David Fuller's view -
The World Health Organization announced its first list of antibiotic-resistant “priority pathogens” on Monday, detailing 12 families of bacteria that agency experts say pose the greatest threat to human health and kill millions of people every year.
The list is divided into three categories, prioritized by the urgency of the need for new antibiotics. The purpose is to guide and promote research and development of new drugs, officials said. Most of the pathogens are among the nearly two dozen antibiotic-resistant microbes that the U.S. Centers for Disease Control and Prevention warned in a 2013 report could cause potentially catastrophic consequences if the United States didn't act quickly to combat the growing threat of antibiotic-resistant infections.
“This list is not meant to scare people about new superbugs,” said Marie-Paule Kieny, an assistant director-general at WHO. “It's intended to signal research and development priorities to address urgent public health threats.”
Superbugs that the WHO considers the highest priority are responsible for severe infections and high mortality rates, especially among hospitalized patients in intensive care or using ventilators and blood catheters, as well as among transplant recipients and people undergoing chemotherapy. While these pathogens are not widespread, “the burden for society is now alarming,” she said.
Included in this highest-priority group is CRE, or carbapenem-resistant Enterobacteriaceae, which U.S. health officials have dubbed “nightmare bacteria.” In some instances, it kills up to 50 percent of patients who become infected. An elderly Nevada woman who died last year contracted an infection caused by CRE that was resistant to all 26 antibiotics available in the United States.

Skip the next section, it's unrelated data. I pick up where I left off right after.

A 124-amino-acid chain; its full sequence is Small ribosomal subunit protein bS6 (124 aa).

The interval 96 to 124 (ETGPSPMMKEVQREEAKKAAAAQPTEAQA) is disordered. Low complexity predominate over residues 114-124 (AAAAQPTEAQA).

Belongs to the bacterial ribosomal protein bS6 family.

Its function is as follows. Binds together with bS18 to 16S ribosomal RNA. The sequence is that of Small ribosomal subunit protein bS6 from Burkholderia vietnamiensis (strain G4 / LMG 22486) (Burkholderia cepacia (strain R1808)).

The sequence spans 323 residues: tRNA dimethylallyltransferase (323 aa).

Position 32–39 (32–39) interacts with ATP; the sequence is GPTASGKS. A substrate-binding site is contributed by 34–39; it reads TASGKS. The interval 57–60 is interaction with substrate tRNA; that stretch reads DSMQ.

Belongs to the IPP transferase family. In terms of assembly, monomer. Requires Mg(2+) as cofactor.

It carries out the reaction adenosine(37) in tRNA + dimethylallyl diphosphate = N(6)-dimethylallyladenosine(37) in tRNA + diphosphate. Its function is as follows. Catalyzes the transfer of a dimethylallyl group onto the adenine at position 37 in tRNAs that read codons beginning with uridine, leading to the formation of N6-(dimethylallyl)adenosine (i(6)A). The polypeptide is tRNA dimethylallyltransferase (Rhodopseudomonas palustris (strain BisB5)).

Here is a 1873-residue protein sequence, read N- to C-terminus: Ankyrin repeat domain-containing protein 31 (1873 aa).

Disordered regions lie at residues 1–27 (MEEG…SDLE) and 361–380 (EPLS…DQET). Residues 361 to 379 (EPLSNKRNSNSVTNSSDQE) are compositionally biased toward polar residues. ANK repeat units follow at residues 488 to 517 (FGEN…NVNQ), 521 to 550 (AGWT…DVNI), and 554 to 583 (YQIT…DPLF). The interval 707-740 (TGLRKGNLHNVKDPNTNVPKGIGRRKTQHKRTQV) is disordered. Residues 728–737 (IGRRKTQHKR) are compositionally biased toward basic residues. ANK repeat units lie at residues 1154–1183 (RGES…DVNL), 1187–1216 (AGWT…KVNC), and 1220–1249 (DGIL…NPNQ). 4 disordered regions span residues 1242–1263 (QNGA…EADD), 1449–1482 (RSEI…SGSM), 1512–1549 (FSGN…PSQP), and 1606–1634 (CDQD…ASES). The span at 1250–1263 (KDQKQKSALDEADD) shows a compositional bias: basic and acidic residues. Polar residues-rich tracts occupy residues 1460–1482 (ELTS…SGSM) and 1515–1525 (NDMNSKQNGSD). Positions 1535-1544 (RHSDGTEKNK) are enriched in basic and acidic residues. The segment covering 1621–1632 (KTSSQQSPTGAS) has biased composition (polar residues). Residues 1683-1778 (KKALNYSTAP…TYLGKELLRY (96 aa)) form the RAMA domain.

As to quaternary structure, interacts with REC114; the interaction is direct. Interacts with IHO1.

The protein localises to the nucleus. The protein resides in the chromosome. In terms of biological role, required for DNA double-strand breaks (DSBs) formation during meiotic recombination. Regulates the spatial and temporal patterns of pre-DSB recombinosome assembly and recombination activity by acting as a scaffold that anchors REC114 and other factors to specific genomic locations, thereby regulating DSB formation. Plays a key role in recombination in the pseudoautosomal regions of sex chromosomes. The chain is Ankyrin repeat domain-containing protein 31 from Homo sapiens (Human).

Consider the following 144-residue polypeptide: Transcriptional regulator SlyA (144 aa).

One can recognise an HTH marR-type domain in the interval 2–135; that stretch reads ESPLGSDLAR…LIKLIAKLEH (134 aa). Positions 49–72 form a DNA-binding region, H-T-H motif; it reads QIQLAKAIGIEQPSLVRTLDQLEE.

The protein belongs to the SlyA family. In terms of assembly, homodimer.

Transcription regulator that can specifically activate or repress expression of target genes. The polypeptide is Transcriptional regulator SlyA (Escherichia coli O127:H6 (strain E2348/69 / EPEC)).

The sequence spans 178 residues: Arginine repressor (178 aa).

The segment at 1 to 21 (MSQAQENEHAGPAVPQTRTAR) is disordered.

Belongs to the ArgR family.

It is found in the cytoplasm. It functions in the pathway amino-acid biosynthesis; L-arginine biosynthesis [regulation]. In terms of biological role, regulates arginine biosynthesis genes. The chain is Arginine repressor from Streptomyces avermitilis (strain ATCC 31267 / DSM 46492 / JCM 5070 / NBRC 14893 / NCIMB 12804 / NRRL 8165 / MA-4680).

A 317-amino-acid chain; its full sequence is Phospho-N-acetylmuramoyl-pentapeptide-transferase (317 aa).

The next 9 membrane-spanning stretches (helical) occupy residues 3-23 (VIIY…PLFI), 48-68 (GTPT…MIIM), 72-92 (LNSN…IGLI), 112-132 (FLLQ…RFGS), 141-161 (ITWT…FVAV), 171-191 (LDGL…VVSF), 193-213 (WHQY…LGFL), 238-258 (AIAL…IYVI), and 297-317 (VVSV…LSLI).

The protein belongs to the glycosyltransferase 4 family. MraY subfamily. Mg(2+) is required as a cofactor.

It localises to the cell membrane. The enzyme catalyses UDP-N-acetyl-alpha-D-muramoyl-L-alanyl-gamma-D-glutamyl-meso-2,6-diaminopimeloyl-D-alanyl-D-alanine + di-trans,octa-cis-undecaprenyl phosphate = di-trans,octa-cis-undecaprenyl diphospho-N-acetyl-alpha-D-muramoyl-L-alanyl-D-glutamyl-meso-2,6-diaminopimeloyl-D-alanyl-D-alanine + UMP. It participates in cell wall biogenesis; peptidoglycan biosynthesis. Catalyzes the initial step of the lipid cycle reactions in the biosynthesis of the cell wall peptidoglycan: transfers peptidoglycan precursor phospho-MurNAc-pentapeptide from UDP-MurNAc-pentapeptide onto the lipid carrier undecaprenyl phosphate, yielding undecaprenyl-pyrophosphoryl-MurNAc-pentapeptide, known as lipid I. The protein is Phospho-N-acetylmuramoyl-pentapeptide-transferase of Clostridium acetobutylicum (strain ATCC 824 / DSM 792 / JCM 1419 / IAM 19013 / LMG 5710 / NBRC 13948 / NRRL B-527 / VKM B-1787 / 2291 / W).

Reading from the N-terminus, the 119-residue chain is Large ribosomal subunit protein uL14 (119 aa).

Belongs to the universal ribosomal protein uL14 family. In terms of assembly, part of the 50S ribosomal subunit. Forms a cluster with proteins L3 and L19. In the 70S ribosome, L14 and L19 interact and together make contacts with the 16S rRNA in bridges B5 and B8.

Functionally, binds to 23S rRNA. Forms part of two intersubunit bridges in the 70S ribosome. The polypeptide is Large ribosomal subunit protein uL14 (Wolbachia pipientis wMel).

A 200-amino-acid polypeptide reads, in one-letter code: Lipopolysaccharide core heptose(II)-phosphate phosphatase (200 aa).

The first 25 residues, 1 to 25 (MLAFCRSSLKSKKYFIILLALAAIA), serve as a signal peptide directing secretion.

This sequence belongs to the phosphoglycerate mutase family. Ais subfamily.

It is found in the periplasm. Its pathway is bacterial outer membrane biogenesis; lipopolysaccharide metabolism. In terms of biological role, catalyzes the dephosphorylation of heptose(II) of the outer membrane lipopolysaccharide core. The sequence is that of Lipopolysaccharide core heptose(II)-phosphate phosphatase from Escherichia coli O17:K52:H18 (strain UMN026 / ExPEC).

This a serious problem and your fellow subscriber Dr David Brown had some interesting comments on it recently.
As I understand it, one of the problems is that pharmaceutical companies have been expected to discover new, effective antibiotics. However, this is an extremely expensive and uncertain proposition, which can involve many years of research for little reward. If a successful new antibiotic is created, pharmaceutical companies will find it difficult to recover their development capital as many infections will require only a short period of treatment, unlike long-term treatments for many diseases, including cancers. Moreover, if pharmaceutical companies charge a commercial rate, they will be accused of heartless price gouging.
A practical solution to this problem, I suggest, is a three-pronged approach in which government laboratories, work in cooperation with university medical schools and also pharmaceutical companies to produce new antibiotics for specific medical conditions. This would increase the research effort, share the developmental costs and also the rewards for successful products. I would be surprised if measures along these lines were not already underway.
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